didn't realize that the egyptions were using the same numerical
            system. I understand chords etc. I'm just not always familiar with who
            did what first. some of my ancient history has gaps, some baby gaps,
            some super gaps, but gaps none the less, Thank you,

            MissB
          • Arthyr
            Hi Ms B aka Beth :-) Actually the Sumerians invented the base 60 system (our clock and compass figures for example) as well as a decimal (base 10 system)
            Message 5 of 11 , Sep 4, 2006
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              Hi Ms "B" aka Beth :-)

              Actually the Sumerians invented the base 60 system
              (our clock and compass figures for example) as well as a decimal (base 10
              system)
              Their ingenuity was in the use of both systems within a single math framework.

              Clever those guys. . .

              Arthyr

              At 01:01 AM 9/5/2006 +0000, Ms "B" aka Beth wrote:
              >Arthyr wrote:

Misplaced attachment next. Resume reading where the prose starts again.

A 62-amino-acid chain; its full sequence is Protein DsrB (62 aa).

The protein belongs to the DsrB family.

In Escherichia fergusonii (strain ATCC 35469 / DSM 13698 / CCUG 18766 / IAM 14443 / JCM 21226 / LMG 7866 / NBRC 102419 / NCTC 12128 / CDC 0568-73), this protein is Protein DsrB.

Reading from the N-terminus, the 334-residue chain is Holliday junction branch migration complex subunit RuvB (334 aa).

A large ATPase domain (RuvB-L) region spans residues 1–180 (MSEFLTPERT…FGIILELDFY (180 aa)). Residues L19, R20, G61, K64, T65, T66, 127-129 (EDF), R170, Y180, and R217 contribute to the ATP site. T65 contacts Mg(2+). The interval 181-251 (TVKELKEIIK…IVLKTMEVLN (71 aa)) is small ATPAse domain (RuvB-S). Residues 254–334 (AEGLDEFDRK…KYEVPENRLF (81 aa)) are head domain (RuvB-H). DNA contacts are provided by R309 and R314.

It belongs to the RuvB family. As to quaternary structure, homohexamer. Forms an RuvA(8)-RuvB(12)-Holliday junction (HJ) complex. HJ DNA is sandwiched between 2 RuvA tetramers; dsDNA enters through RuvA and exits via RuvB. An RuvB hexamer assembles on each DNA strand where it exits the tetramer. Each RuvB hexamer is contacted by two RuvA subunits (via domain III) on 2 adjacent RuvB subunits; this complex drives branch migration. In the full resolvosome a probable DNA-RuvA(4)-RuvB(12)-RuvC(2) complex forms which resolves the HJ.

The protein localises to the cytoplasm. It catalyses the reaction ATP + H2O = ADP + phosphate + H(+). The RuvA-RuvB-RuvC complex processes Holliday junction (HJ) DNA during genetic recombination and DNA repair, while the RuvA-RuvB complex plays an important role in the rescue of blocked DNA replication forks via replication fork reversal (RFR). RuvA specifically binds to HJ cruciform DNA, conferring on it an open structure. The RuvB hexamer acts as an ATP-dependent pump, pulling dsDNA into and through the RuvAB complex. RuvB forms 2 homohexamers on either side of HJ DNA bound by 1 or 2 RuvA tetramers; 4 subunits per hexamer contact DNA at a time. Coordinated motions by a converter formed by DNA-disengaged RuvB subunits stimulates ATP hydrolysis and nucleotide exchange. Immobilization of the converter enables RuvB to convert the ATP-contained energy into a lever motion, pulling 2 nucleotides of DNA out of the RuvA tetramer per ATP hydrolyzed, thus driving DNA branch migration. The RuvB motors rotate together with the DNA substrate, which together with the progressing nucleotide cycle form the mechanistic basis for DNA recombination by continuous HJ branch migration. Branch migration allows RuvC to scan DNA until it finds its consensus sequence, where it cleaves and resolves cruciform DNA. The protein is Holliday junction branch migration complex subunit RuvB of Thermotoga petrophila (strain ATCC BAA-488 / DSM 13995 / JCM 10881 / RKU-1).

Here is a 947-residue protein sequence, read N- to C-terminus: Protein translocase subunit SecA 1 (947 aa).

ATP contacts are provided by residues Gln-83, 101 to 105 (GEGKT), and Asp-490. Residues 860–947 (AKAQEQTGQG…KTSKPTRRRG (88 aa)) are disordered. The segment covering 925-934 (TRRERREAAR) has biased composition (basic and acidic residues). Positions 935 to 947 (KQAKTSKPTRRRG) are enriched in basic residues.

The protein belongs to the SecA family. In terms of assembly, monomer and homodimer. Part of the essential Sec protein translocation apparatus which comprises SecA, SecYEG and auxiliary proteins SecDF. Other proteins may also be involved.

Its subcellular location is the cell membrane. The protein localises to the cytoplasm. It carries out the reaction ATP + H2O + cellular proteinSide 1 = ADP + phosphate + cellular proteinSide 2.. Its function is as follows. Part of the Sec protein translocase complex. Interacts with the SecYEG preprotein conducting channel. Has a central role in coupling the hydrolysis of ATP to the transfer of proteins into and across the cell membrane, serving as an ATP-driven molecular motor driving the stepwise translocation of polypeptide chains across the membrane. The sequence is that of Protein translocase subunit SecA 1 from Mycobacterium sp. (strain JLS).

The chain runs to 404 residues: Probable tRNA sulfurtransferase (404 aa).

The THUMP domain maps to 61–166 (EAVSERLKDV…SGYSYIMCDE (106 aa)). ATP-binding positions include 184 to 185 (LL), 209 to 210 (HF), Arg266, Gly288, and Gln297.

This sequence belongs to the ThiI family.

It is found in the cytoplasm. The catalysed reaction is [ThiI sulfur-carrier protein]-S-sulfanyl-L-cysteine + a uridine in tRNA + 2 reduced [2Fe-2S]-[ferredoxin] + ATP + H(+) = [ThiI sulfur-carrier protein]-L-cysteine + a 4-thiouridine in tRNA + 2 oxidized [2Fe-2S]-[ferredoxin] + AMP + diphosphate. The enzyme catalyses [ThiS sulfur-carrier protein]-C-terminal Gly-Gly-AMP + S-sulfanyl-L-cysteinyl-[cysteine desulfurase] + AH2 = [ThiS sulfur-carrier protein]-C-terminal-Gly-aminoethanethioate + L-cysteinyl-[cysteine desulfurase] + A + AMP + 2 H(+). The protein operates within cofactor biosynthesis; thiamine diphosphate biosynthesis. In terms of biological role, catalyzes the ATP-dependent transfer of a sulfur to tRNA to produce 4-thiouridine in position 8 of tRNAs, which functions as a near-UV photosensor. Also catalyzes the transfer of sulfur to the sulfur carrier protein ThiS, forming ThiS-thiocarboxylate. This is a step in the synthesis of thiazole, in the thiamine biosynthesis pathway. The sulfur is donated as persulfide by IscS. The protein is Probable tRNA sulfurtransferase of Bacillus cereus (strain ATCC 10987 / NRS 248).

>"Egyptian and Babylonian scholars alike used a repeating numbering
              >system that was used to acquire math solutions. If the solution of
              >dividing 60 by 5 were required, they added (or doubled) five until the
              >number 60 could be found therein."
              >
              >MissBHavens aka Beth replies:
              >I understood the Babylonian number system to be a base 60, but I
              >didn't realize that the egyptions were using the same numerical
              >system. I understand chords etc. I'm just not always familiar with who
              >did what first. some of my ancient history has gaps, some baby gaps,
              >some super gaps, but gaps none the less, Thank you,
              >
              >MissB
              >
              >
              >
              >
              >
              >
              >
              >
              >Yahoo! Groups Links
              >
              >
              >
              >
              >
            • Diana K Rosenberg
              I am not an expert in early mathematical astronomy/astrology, but one of the best books I ever read on the subject is A History of Astronomy by A Pannekoek -
              Message 6 of 11 , Sep 4, 2006
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                No Earlier Parans?

                I am not an expert in early mathematical astronomy/astrology,
                but one of the best books I ever read on the subject is
                "A History of Astronomy" by A Pannekoek - I believe it is still
                available in a Dover reprint of an English translation

                I recommend it most highly

                Love, Diana